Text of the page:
Familiar but well-done U.K. WWII documentary series. Athena has released Narrow Escapes of World War II, a 4-disc, 13-episode collection of the 2011 U.K. television series (which has aired here in the States on The Military Channel) that focuses on battle/mission/campaign "close calls" during the Second World War. From looks at familiar operations like Dolittle's raid on Tokyo and The Battle of the Bulge, to more obscure (but no less thrilling) events such as Moore's March and Operation Hannibal, Narrow Escapes of World War II gives the viewer concise overviews of these Allied and Axis operations, with the added benefit of first-hand accounts from the soldiers that participated. A few extras help with this good-looking transfer.
To be honest...Narrow Escapes of World War II certainly isn't going to surprise fans of Second World War cable documentaries. From a production standpoint, it utilizes the now thoroughly familiar conventions and structuring you see in every other basic television documentary; Narrow Escapes of World War II doesn't look all that different, really, than The World at War (just as an easily recognizable example) from 40 years ago. Copious amounts of newsreel footage (now cropped to widescreen for Narrow Escapes of World War II) take up the majority of screen time as an off-camera narrator (here, Colin Tierney) authoritatively sets the time and place of the mission/action/battle being described, before facts and theories are presented and weighed. Inbetween the stock footage, a few new recreations are attempted (they're not of much use here, frankly) while participants in the battles are interviewed, along with authors and other experts. Animated maps, appropriately dramatic music, and fast cuts and edits fill out the 50 minute run times (which Athena advertises on the DVD box as the "uncut U.K. broadcast editions"). Anyone who's ever watched a TV documentary, particularly a war-related one on History or Discovery or The Military Channel, will instantly recognize Narrow Escapes of World War II's thoroughly conventional shape and tone.
That feeling of over-familiarity might have been a drawback for Narrow Escapes of World War II, had those conventional schematics been poorly produced. Fortunately, the opposite is true here; Narrow Escapes of World War II's tech credits are first-rate, with always interesting, appropriate (and rapidly cut) selections of newsreel footage giving the docs. some juice. I also enjoyed the overviews of some of the battles/missions I wasn't very familiar with; so many of the TV WWI docs. of the past 20 years have focused on the same major campaigns. Even a complete WWII novice like myself could repeat reams of data on D-Day, Pearl Harbor, Operation Market Garden, and the Battle of Stalingrad after years and years of multiple variations on these subjects. So I was quite intrigued by the inclusion of episodes like The Black Battalion, a fascinating exploration of the all-black 333rd Field Artillery battalion that fought so bravely during the Battle of the Bulge (I don't remember hearing about "The Wereth 11" in any other docs on that battle), or Manstein Holds the Line, a gripping account of Russian General Georgy Zhukov's defeat at the hands of wily German General Eric von Manstein's "elastic defense" withdrawal, or The Siege of Kohima (which I had never heard about), where the Japanese Army tried to invade India, only to be beaten back in vicious trench warfare by "The Dirty Half Hundred" and the brave indigenous Naga people, or Evacuation in the Baltic, where "Operation Hannibal" attempted to relocate 2 million Germans from East Prussia, at the head of the advancing savage Red Army. These stories were mostly new to me, and Narrow Escapes of World War II, smoothly and professionally, brought them to life for me.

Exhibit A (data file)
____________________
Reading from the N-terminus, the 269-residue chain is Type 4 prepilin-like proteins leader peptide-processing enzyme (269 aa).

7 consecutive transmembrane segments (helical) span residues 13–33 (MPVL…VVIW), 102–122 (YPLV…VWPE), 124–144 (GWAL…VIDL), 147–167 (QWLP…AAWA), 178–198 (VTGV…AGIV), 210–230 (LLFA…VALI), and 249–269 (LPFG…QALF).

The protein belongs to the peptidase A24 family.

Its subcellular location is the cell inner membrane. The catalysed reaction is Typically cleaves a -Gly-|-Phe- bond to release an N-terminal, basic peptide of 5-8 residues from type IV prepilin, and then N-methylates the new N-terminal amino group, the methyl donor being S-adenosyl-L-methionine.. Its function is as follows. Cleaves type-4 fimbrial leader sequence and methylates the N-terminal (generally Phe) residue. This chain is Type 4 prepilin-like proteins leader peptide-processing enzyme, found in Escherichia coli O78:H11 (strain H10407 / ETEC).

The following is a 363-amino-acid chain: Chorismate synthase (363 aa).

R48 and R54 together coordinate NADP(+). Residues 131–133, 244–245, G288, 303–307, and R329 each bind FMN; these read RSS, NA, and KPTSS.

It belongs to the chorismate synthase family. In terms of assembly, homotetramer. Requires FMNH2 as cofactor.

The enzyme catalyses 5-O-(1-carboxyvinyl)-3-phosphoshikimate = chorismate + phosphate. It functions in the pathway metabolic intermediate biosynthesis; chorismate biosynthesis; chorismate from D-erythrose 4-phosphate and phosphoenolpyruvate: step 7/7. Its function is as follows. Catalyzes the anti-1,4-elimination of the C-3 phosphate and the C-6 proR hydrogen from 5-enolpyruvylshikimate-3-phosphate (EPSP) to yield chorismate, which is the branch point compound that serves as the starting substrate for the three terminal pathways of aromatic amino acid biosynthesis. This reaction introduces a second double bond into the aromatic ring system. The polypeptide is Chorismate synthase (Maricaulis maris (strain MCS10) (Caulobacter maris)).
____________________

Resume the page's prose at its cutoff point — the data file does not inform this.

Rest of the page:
Best of all, Narrow Escapes of World War II's extensive interviews with the soldiers who fought these battles prove to be the documentary series' greatest asset. Whether it's Maxwell Sparks, pilot during the infamous Amiens Raid/"Operation Jericho", recounting flying a Mark VI Mosquito bomber 10 feet off the ground as he approached his target, or smooth Bill Smyly describing his absolutely horrifying physical ordeal as one of Wingate's "Chindits" in the jungles of Burma, or American artillery gunner George Shomo matter-of-factly describing what he had to do to survive the Battle of the Bulge (killing three men with his trench knife for starters), or jaunty Peter Doresa who joined that "cracking battalion," The West Kents, and fought so bravely during the unimaginable Siege of Kohima, or Ray Ellis of "the Rats of Tobruk," recounting a terribly moving story of releasing balloons during the trench fighting, only to have the enemy first stop in wonder, and then "play" with him by shooting them down (a story told well enough to match anything in All's Quiet on the Western Front)―these ordinary men who performed extraordinary feats of courage and endurance, these are the real attraction of Narrow Escapes of World War II. Their insights, their stories, their testimonies, are alone worth seeking out Narrow Escapes of World War II.
Here are the 13 episodes of the U.K. WWII documentary, Narrow Escapes of World War II, as described on their individual slimcases:
EPISODE 1: The Amiens Raid
EPISODE 2: The Dolittle Raid
EPISODE 3: Wingate and the Chindits
EPISODE 4: The Black Battalion
EPISODE 5: Lucky Laycock's Escape From Crete
EPISODE 6: Manstein Holds the Line
EPISODE 7: The Siege of Kohima
EPISODE 8: Roy Urquhart's Escape From Arnheim
EPISODE 9: Morshead Holds Tobruk
EPISODE 10: Evacuation in the Baltic
EPISODE 11: Moore's March
EPISODE 12: Operation Pedestal
EPISODE 13: Breakout Through Hell's Gate
Paul Mavis is an internationally published film and television historian, a member of the Online Film Critics Society, and the author of The Espionage Filmography.